Minority populations and immigrants represent highly vulnerable groups, both in the US and around the world. In order to improve cancer prevention education in Spanish speaking countries, as well as in order to implement effective interventions with Spanish speaking minorities in the US, there needs to be access to high quality educational materials, for both, patients and educators. Global Health network Supercourse project, developed at the University of Pittsburgh is a library of over 4,500 online lectures and a network of nearly 50,000 health professionals and scientists from 174 countries [1
]. Over 600 lectures in the Supercourse collection are available in Spanish language. Supercourse pages in Pittsburgh and Supercourse Mirror Servers (including the biggest one in the Library of Alexandria Egypt) around the world get approximately 75 million hits per year, making this project a popular medium for information exchange in the area of public health. These educational modules can serve as effective tools to deliver information about cancer prevention and cancer management, especially among Spanish speaking minorities. Disparities in cancer detection, treatment, and outcomes among racial/ethnic minorities and low-income patients are well documented [5
]. In the US, minorities are more likely than whites to be diagnosed at a later stage of cancer, when effective management of the disease becomes difficult. This may be due to many different factors, including less knowledge about cancer symptoms and reduced access to cancer screening services. Supercourse lectures, both in Spanish and English can potentially help to solve some of the problems relating to lack of knowledge.
Cancers of the stomach, liver, and uterine cervix, all of which are related to infectious agents, are more common in developing countries, especially in Central and South American countries and parts of Asia. In the US, the incidence and mortality rates of these cancers are higher among Hispanics than non-Hispanic whites, especially among first-generation immigrants to the US [6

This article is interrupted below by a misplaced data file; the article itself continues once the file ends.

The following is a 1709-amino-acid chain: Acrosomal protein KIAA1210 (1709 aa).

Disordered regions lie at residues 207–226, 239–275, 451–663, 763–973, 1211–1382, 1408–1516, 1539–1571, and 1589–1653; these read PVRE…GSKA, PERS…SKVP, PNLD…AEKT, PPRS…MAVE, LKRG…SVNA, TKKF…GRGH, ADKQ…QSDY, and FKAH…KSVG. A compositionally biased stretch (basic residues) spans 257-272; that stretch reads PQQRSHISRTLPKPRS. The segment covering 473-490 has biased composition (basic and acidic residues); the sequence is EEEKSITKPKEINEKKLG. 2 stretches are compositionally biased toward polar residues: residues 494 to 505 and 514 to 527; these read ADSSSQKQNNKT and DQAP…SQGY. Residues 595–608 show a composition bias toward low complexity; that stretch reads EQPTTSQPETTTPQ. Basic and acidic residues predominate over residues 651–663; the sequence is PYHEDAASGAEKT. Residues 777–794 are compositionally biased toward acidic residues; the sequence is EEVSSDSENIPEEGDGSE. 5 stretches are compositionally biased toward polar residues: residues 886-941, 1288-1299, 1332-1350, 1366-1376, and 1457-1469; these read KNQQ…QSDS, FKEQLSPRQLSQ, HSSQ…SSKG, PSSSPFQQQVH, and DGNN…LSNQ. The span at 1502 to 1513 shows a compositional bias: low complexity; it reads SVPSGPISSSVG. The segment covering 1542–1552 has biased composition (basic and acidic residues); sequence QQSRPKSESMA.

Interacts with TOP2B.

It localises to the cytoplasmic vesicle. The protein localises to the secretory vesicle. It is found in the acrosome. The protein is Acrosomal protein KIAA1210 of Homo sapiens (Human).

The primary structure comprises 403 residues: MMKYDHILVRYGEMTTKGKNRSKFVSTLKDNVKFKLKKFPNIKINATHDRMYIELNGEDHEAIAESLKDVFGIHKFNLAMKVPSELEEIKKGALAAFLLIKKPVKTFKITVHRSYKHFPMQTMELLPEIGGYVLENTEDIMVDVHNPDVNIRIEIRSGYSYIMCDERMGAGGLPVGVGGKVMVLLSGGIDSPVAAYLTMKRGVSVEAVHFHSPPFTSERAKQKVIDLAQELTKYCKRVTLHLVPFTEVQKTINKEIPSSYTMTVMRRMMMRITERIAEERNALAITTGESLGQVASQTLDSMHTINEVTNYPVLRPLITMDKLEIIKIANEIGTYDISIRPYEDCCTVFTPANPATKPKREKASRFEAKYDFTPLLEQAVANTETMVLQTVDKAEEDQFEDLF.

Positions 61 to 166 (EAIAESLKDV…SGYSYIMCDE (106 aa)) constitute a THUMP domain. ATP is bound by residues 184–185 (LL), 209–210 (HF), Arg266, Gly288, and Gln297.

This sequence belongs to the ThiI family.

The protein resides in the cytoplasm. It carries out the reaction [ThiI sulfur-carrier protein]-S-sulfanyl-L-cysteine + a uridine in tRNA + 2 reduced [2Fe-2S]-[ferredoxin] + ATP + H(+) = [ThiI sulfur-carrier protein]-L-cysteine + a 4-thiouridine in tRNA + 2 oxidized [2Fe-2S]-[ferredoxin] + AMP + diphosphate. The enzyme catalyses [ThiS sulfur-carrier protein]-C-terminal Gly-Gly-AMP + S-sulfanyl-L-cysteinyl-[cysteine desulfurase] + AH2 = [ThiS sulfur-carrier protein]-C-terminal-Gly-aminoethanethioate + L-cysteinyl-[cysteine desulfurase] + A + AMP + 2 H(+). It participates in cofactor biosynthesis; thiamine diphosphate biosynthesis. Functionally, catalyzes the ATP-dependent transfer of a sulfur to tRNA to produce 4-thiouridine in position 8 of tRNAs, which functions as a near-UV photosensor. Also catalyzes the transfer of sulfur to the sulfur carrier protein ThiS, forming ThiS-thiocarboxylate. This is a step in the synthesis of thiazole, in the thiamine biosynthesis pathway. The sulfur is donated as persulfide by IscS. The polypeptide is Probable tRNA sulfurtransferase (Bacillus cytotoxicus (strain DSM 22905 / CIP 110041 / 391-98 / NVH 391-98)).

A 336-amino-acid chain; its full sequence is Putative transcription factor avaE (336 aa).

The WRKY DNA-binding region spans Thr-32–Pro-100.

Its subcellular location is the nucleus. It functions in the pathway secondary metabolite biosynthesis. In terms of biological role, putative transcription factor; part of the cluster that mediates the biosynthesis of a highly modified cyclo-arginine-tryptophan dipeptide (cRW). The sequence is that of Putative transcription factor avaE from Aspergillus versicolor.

]. In the US, the rate of cervical cancer is two- to three-times higher among Latino women, than in white women, making cervical cancer awareness one of the important healthcare priorities for this community. The Hispanic and Latino population is the fastest-growing minority in the United States, thus availability of information on cancer prevention and public health in general in Spanish language becomes very important. This poses a challenge for educators and healthcare providers who work with Spanish speaking populations, as they need access to latest developments as to how best approach such communities. Similarly, updated information in Spanish language is very much needed for the treatment of these conditions, both in the US and Spanish speaking countries.
Spanish language Supercourse has been initiated in 2002 with a collaborative project between researchers at the University of Pittsburgh and the School of Nursing and Obstetrics of Celaya, from University of Guanajuato, Mexico. This collaboration started with the faculty members in the school of nursing translating some lectures from English to Spanish, on topics most relevant to public health in Mexico. This new library, called Super Curso Latinoamericano, has been formally initiated in 2007 to overcome the language barriers and to ensure that global health knowledge reaches more health professionals in Spanish speaking countries. Our preliminary analysis, conducted with the help of Google Analytics demonstrate that epidemiology lectures, including those on cancer epidemiology are the most popular among Mexican faculty members. In similar manner, these lectures can be used to reach out to doctors, educators, and nurses who work with Spanish speaking immigrants in the US.